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May in Alaska? Not the first thing that springs to mind

Two-for-one deals and other discounts are being offered at two of Alaska's most popular national parks in a pitch to get visitors to consider the land of the midnight sun in springtime.

During the busiest summer months last year, the state received 1.63 million out-of-state visitors who collectively spent $1.5 billion, with 1.3 million of those guests in Alaska on vacation, according to the Alaska Office of Tourism Development.

While "No Vacancy" signs sprout like fireweed around Alaska in June, July and August, that's not the case in May. Two companies would like to change that.

In an effort to jump-start the tourism season, visitors are being offered discounts for accommodations near Denali National Park and Preserve in Interior Alaska and inside Glacier Bay National Park and Preserve in Southeast Alaska. Denali is the fifth most popular tourist destination in Alaska, followed by Glacier Bay.

The idea is to entice visitors to the parks a bit earlier, said Dawn Williams, sales manager for Denali Park Resorts.

Visitors mistakenly think that Alaska is too chilly in May, preferring instead to visit during the peak months of June and July, Williams said. But, the weather actually can be very nice with temperatures reaching into the 70s, she said.

Williams said even weather in the 50s and 60s can be nice.

How about 44 degrees? That's the average daily temperature from May 1 to June 1 at the Eielson Visitor Center at mile 66 on the park road inside Denali National Park, according to Scott Berg, a meteorological technician with the National Weather Service in Fairbanks.

But Berg agreed with Williams. On warm spring days, it can go into the 70s, especially nearer to the park entrance, he said.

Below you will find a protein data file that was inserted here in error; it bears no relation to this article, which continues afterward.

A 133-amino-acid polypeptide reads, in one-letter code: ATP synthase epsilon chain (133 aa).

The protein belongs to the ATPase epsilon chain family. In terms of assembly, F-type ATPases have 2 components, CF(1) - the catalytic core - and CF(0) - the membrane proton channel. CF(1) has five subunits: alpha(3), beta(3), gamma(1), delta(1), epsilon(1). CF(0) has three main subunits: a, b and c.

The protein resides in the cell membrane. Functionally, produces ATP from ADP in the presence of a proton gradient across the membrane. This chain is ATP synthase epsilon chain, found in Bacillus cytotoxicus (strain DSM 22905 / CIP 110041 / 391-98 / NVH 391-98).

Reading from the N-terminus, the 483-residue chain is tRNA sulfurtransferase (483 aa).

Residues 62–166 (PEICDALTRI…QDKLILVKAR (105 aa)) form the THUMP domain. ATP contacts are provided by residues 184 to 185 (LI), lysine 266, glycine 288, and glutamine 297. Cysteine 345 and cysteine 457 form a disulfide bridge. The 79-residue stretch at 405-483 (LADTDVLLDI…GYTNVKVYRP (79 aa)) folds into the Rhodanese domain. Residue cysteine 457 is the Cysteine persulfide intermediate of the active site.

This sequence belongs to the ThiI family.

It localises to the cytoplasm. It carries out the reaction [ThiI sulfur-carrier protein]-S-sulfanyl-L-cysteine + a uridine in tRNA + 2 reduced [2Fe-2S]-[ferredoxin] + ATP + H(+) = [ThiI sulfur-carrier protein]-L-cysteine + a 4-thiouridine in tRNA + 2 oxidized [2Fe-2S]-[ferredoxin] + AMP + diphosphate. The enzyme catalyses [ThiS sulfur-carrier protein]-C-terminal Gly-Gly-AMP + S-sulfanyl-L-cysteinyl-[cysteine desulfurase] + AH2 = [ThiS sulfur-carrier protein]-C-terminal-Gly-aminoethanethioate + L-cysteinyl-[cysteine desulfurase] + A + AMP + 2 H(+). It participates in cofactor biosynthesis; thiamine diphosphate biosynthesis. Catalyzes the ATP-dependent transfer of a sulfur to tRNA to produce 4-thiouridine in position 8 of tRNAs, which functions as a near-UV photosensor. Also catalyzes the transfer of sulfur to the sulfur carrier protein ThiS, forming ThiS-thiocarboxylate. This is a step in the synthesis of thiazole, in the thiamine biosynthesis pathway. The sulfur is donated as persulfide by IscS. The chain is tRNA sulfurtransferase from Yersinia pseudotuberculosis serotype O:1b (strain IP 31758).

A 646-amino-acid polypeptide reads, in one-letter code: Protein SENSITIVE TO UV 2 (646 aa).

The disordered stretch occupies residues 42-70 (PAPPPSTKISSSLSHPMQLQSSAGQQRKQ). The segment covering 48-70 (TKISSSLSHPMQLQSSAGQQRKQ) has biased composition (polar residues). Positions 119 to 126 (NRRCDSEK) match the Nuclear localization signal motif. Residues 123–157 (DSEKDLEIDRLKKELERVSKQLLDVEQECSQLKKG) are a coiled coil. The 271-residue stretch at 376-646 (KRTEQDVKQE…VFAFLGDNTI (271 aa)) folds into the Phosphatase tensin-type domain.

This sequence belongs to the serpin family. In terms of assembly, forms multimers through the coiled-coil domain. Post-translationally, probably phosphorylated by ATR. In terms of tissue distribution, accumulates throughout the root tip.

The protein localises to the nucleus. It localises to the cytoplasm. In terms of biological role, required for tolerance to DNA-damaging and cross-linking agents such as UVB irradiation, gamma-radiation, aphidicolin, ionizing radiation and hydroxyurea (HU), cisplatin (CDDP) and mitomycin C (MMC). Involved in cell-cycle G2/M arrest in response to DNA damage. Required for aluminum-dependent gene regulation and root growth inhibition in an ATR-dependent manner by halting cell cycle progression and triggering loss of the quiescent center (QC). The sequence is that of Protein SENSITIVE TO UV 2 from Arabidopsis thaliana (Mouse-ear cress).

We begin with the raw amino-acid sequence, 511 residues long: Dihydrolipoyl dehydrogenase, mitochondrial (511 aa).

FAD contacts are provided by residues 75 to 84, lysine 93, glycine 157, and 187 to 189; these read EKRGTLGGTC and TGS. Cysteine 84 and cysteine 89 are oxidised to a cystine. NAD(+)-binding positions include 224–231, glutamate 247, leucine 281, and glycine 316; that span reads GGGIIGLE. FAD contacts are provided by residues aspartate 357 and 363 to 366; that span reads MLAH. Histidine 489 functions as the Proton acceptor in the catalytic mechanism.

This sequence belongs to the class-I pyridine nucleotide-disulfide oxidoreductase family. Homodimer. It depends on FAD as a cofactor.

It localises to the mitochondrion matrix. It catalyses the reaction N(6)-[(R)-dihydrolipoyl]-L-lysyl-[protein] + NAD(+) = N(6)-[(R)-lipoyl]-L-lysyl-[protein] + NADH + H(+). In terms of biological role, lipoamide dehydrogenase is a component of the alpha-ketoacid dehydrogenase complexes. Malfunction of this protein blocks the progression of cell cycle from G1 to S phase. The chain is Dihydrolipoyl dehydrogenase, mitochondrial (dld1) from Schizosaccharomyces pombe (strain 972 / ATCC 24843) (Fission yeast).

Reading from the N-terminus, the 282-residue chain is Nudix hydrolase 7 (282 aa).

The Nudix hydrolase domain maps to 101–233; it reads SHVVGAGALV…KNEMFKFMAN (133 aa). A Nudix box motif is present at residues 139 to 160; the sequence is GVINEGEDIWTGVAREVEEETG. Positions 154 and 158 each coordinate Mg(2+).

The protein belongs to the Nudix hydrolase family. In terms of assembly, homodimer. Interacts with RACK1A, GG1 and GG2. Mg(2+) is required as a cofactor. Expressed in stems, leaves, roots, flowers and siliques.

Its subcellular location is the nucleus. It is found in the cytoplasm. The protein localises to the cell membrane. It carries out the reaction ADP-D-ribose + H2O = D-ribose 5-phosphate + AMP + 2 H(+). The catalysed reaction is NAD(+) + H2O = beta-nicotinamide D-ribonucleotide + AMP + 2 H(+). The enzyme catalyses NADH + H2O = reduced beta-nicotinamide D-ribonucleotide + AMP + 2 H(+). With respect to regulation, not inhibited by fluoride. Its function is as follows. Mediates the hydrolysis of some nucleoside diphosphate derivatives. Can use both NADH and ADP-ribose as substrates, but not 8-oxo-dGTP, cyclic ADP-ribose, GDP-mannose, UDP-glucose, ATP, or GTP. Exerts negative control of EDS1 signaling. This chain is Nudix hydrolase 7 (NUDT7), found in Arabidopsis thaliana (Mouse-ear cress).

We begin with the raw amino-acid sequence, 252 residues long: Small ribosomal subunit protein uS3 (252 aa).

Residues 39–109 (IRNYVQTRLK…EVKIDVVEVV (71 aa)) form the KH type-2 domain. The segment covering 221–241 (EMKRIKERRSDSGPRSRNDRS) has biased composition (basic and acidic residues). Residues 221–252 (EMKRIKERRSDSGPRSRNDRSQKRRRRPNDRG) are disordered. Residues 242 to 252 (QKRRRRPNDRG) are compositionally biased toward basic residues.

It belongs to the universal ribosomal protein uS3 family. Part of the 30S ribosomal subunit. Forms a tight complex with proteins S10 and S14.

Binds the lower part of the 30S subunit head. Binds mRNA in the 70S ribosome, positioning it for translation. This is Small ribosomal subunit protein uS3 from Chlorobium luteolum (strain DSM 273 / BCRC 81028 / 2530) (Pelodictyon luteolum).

Denali National Park, 175 miles from Anchorage — home to Mount McKinley — expects to get more than 425,000 visitors this year, with most of them showing up between June and August.

May in the 6-million-acre park is slower, with the scene still a bit wintery. The park's visitor center will open May 15. The entire park road is not expected to be open and passable until June 8.

Early season visitors have a better chance of seeing wolves and caribou along the part of the park road that is open in May, said park spokeswoman Kris Fister. The animals tend to move away from the road and further into the park with the increase in tour buses later in the season, she said.

Even though some of the facilities aren't open in May, "It is a nice opportunity to get here when the park is less crowded," Fister said.

Glacier Bay Lodges and Tours is offering an early season discount at the Glacier Bay Lodge, the only lodge licensed to operate inside the 3.3-million-acre Glacier Bay National Park in Southeast Alaska. Guests can book one night at the lodge for $150 and get the second night free.

The park, where summer temperatures average between 50 and 60 degrees, is expecting more than 400,000 visitors this year, with between 90 and 95 percent showing up on cruise ships. The first cruise ship arrives May 9.

It doesn't start with a trickle, said park ranger Rosemary Salazar. "It pretty much starts with a splash," she said.